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A picture of a Mibuna


Brassica juncea

Also known as

Leaf Mustard, Chinese Mustard, Dijon Mustard, Gai Choi, Kai Choy, Indian Mustard, Kai Tsoi, Karashina, Mustard Cabbage, Rai, Swatow Mustard, Brown Mustard, Mustard Greens, Oriental Mustard, Vegetable Mustard

Full Sun
Easy care
Moderate watering
Frost Hardy


RHS hardiness


Minimum temperature

Expected size







  • spring
  • summer
  • autumn
  • winter

This plant has no fragrance

More images

A photo of Mibuna
A photo of Mibuna
A photo of Mibuna
A photo of Mibuna


Mustard greens is an umbrella term for a range of Brassica species (cabbage family) that are planted mainly for their healthy leaves. They come in many varieties with their colour ranging from emerald green to deep purple. They are easy to grow and can be planted in succession for a continuous harvest.

Common problems

Aphids, cabbage loopers, cabbageworms, flea beetles, caterpillars, beetles, clubroot and downy mildew.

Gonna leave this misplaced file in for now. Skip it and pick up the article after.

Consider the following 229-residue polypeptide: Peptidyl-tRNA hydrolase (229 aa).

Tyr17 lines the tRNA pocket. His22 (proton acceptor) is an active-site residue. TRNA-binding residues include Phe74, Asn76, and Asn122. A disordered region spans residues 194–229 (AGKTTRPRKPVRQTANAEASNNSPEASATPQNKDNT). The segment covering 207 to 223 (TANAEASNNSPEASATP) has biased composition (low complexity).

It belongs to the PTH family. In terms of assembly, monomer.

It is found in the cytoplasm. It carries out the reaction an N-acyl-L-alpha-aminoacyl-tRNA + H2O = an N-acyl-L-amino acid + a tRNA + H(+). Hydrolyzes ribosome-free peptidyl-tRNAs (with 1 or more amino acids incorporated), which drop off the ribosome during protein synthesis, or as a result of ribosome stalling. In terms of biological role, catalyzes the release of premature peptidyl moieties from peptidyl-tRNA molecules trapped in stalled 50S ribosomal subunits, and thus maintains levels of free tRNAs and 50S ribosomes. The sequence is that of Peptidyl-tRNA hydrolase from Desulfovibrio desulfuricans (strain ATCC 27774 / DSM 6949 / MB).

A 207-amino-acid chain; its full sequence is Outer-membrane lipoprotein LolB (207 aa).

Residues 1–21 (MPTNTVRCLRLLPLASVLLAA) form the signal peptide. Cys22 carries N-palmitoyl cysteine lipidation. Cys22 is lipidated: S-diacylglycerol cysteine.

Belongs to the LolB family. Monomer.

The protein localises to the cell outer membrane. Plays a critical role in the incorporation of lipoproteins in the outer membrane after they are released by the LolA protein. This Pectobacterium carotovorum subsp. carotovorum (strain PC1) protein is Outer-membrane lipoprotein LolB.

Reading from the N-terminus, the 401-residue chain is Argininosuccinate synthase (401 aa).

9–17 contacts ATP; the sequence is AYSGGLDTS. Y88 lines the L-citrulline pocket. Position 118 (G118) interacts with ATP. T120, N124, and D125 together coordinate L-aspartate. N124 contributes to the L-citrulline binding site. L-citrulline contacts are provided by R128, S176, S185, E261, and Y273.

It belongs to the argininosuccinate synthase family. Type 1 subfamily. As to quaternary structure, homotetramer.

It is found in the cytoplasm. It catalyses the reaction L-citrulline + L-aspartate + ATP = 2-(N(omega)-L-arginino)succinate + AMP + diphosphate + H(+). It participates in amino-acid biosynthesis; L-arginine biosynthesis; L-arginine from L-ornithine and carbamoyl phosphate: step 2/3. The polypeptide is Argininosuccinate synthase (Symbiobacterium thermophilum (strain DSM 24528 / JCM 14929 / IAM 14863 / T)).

Leaves and stalks can be harvested in 30-40 days. Young, tender leaves are the best for salads, while older ones can be cooked like spinach. You can simmer the big peppery greens or pick smaller, young leaves to eat raw in salads and sandwiches.



    Direct sow seeds 12 mm deep, 2.5 cm apart and in rows 60-75 cm apart in Winter/Spring. Germination takes 7-14 days.

    Special Features

    Crop rotation

    Mustard Greens are heavy feeders and need a lot of nutrients.

    Pot plant

    Mustard Greens make great pot plants as they have shallow roots. Fill pots with loose soil and plant 2-3 seeds in each one.



    The leaves contain vitamins, minerals, fibres, and protein. Mustard greens are considered to be high in anti-oxidants, help prevent cancer and act as an anti-inflammatory.


    The leaves, the seeds, and the stem of this mustard variety are edible and can be eaten raw or cooked.